Thursday, April 21, 2011

"Maundy Thursday, A Poem"


The candle is lit. The lights are dimmed.
The service has begun.

As the melting marks our progress,
We do as we are told
Among the reading and response,
We watch the narrative unfold.

We see him set his face like flint
In the direction of his destination
We hear his silence fill the court
As he absorbs ironic accusation

The void his words have left
Are filled with darker sound
The hint of kiss, the curse of foe,
The pound of fist, the rooster crow

I eat the bread and drink the cup
And sense the sin I can't deny
And think of blood he sweat and bled,
And hear my heart shout "crucify"

The old, old story now so real
The weight of murdered son
His dying breath is on his lips
The closing song is almost done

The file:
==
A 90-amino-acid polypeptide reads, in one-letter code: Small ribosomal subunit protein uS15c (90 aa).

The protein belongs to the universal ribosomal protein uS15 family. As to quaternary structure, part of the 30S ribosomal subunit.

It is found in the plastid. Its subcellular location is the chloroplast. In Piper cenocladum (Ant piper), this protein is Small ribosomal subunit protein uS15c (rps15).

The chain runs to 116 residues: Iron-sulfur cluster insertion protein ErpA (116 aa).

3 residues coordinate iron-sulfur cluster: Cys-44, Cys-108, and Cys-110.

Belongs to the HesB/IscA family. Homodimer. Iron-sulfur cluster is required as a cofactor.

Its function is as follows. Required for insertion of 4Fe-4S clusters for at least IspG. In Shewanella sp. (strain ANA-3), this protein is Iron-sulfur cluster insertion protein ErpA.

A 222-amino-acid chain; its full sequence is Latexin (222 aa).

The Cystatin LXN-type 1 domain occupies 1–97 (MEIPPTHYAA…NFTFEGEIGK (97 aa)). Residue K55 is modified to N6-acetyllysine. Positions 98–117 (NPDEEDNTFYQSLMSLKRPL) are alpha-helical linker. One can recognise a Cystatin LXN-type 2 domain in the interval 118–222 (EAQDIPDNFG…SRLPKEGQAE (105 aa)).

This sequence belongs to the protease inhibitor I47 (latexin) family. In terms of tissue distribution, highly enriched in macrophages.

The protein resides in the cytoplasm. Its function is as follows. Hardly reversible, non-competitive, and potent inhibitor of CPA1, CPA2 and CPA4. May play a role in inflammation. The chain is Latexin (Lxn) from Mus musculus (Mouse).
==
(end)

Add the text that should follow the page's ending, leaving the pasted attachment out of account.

There. Now. It is Finished.

The room is darker now,
The smell of the snuffed out candle is not pleasant.
And Hope must wait for another day.

Ched Spellman, 2009

I wrote this poem about a Maundy Thursday service. Maundy Thursday is the Thursday of what is called Holy Week, which commemorates the week before Jesus died (the week before Easter). At this gathering, the church takes communion and reflects on the events leading up to the crucifixion (the last supper; his trial; crucifixion). The word "Maundy" comes from the Latin word for "command" (mandatum), from the words of Jesus in John 13:34: "A new command I give you: Love one another." The service anticipates Easter Sunday, but specifically focuses on the last hours of Jesus' life and his death.

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